Why I Walked
Perhaps most importantly, for the sheer fun and adventure of it. Experience with other long distance walking suggested there's usually plenty to see and stimulate along the way, as well as people to meet, if you walk with an open mind.
Then there was a feeling that I need to reconnect with what makes us, the English, tick. A driver behind Walking on Water was a concern that the country I was bringing my children up in was becoming homogenised. The same High Streets, same foods, same opinions – what really made us tick as a nation? Were there such things as regional differences any more? Where were we headed as a nation?
The trip helped answer some of these questions. Now, with the prospect of possible grandchildren entering the equation, there’s a sense that everything's changed. The Brexit referendum exposed deep divisions amongst us, divisions I don't really understand. It was time for a fresh adventure, to re-take the temperature of the country.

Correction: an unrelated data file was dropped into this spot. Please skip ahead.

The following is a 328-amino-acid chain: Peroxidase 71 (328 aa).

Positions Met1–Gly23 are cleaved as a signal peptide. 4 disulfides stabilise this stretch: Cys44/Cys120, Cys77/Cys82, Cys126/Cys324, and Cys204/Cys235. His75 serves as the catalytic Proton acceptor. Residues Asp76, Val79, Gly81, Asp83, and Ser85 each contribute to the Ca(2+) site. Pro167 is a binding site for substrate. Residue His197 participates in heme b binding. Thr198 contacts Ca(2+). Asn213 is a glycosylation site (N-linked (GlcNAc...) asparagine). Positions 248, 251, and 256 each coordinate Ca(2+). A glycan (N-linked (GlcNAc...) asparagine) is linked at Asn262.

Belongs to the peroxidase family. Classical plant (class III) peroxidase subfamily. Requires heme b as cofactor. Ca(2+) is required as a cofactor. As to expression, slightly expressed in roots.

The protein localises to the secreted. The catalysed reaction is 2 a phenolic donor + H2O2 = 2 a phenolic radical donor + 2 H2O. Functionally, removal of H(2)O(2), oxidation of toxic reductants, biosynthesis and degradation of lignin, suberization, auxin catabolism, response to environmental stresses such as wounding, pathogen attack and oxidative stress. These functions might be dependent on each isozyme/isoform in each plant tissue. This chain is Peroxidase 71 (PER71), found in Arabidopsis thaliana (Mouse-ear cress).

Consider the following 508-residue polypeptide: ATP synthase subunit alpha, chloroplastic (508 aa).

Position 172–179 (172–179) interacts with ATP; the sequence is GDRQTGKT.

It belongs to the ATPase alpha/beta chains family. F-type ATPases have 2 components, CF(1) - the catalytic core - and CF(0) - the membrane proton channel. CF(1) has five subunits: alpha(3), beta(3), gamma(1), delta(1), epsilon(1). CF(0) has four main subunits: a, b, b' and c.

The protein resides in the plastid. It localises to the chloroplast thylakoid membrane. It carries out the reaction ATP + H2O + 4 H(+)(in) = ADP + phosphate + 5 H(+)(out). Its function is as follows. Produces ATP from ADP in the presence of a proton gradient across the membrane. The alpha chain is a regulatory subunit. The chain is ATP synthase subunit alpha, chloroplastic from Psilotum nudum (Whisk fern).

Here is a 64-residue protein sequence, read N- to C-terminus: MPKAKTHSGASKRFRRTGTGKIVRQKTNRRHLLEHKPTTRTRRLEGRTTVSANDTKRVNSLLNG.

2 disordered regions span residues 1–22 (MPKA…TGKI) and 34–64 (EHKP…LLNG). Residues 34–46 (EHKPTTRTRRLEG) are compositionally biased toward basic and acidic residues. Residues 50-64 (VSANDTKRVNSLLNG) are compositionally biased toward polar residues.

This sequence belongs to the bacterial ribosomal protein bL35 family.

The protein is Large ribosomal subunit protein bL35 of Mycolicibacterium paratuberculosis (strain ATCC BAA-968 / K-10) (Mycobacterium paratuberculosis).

Diagonal Walking wasn’t merely a quest to understand the Brexit vote, although I suspected it might be a symptom of something deeper, something it would be good to get some kind of handle on. At the same time, the last twenty years had also seen some profound technological and social shifts. I wanted to see if I could understand the impact those shifts were having on how we think and feel.
If that sounds rather heavy, I refer you to the opening paragraph – the primary purpose was to have fun, and an adventure!
Finally, there was the challenge. I’ve walked various long distance trails such as Hadrian’s Wall, The Ridgeway, the Thames Path, but I wanted to devise my own. Although I kept a record of the route I wasn't trying to create a new path. I wanted a route I could call my own. Was it possible? Could I organise it so all the various elements clicked together? Would others want to get involved - to Walk With Me? Could I get to grips with social media? It was all part of the adventure.